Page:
Treatment for Shoulder Separation
A shoulder separation happens when part of the shoulder blade (scapula) separates from the collarbone (clavicle). A separation is not the same as a dislocation. With a dislocation, the bone pulls out of a joint. Shoulder separation is common, especially in active people. It’s most often caused by an injury that damages the ligaments around the shoulder joint. These ligaments are called the acromioclavicular ligaments and the coracoclavicular ligaments. They attach two areas of the shoulder blade to the collarbone and may be stretched, partially torn, or completely torn. The shoulder blade may move downward from the weight of your arm.
Types of treatment
Your treatment may depend on how serious the injury is. Treatment may include:
Resting the joint with a sling or other support
Using cold packs on the area
Your healthcare provider may show you special exercises to do. These will help rebuild your strength, flexibility, and range of motion as you heal. You’ll likely need to start these as soon as your pain starts to go away.
You may not need any other treatments if you have a type I, type II, or type III injury. If your injury is more severe, you may need surgery. Some type III injuries may also need surgery as well, especially for athletes. Your healthcare provider may first want to see if your AC (acromioclavicular) joint heals on its own before trying surgery.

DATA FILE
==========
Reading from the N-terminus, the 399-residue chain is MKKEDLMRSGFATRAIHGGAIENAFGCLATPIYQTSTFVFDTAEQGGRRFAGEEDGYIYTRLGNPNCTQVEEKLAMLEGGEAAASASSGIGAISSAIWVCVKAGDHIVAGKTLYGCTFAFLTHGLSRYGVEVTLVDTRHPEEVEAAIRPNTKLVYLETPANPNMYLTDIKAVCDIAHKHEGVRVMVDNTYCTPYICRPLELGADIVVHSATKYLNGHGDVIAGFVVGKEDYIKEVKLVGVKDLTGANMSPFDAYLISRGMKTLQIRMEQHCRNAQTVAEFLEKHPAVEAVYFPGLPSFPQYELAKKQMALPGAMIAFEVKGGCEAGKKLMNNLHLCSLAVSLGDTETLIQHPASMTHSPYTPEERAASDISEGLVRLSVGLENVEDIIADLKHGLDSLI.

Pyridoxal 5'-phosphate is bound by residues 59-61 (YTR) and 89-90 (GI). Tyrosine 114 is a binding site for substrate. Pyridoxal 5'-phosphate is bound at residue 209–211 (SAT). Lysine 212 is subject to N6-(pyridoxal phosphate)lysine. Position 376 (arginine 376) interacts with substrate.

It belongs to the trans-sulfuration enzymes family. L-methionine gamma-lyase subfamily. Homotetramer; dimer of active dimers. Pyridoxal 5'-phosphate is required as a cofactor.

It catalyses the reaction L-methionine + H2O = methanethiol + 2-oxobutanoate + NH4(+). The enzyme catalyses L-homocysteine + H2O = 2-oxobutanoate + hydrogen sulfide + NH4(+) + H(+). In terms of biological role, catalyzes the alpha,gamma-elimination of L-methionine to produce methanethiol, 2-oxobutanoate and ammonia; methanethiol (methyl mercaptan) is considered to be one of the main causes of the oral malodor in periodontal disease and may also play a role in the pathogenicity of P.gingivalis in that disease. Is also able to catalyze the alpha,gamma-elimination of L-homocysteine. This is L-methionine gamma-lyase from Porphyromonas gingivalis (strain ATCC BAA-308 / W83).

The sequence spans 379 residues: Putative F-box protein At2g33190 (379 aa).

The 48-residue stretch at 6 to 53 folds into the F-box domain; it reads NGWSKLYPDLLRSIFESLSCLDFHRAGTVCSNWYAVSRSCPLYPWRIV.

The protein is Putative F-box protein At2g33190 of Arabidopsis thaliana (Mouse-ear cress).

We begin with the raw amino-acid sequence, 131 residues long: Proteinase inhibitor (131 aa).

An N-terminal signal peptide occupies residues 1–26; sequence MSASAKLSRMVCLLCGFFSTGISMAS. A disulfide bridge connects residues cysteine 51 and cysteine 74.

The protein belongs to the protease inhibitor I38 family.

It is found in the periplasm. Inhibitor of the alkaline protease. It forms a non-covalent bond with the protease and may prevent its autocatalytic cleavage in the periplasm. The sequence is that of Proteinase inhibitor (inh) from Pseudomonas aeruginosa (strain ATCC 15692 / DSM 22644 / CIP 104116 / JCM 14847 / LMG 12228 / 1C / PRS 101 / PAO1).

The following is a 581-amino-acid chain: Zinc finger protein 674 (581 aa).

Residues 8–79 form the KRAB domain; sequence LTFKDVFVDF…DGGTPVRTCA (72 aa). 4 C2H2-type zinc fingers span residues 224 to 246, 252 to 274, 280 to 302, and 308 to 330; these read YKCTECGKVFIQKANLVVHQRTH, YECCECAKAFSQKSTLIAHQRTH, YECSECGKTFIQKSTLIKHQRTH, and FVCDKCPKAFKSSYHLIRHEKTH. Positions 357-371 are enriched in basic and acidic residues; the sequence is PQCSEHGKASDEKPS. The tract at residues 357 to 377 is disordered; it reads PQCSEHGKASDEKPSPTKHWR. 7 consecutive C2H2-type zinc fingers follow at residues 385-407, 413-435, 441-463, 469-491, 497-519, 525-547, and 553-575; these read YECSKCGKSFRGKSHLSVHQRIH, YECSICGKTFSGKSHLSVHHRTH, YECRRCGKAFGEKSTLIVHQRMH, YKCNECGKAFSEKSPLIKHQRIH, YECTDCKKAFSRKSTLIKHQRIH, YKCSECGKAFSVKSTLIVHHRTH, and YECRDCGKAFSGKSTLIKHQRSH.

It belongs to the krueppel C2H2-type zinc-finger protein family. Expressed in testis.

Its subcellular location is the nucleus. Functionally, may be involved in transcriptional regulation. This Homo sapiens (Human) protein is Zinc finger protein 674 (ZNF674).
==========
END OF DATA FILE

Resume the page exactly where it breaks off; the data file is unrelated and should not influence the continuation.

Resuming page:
Surgeons have a number of ways to bring your collarbone back into alignment with the scapula. They might fix the bones together using screws. Or the ligaments that support your AC joint may be repaired. A ligament from another part of your body may be used to repair it.
Recovering from shoulder separation
Most people will get back all or almost all normal arm and shoulder function, but a slight deformity may remain. If you have a mild shoulder separation, you may totally recover within a few weeks. More severe injuries may need more time to heal.
Your healthcare provider will give you instructions about when you can go back to your normal activities. This may take a few weeks, or it may be longer. You may need to protect your joint from injury for a while. This is so your ligaments can fully heal. Athletes may need longer recovery times.
Be sure to follow all your healthcare provider’s instructions. Make sure to do exercises as advised. This will make it more likely for you to recover fully.
Possible complications of shoulder separation
A small number of people have pain in their AC joint for weeks or months after their injury. This may be because of abnormal contact between the bones. Arthritis can also develop in the joint because of your injury. You may need surgery to treat these symptoms.
Preventing shoulder separation
You may be able to lower your risk for shoulder separation by taking basic safety precautions. Make sure to always wear a seatbelt while driving or riding in a car. Use the protective gear for your sport.
?When to call your healthcare provider
Call your healthcare provider right away if you have any of these:
Fever of 100.4°F (38°C) or higher, or as directed by your healthcare provider
Pain that gets worse
Symptoms that don’t get better, or get worse
You cannot move your arm at all
Numbness in your arm or hand
Signs of poor blood flow, such as a cool, pale hand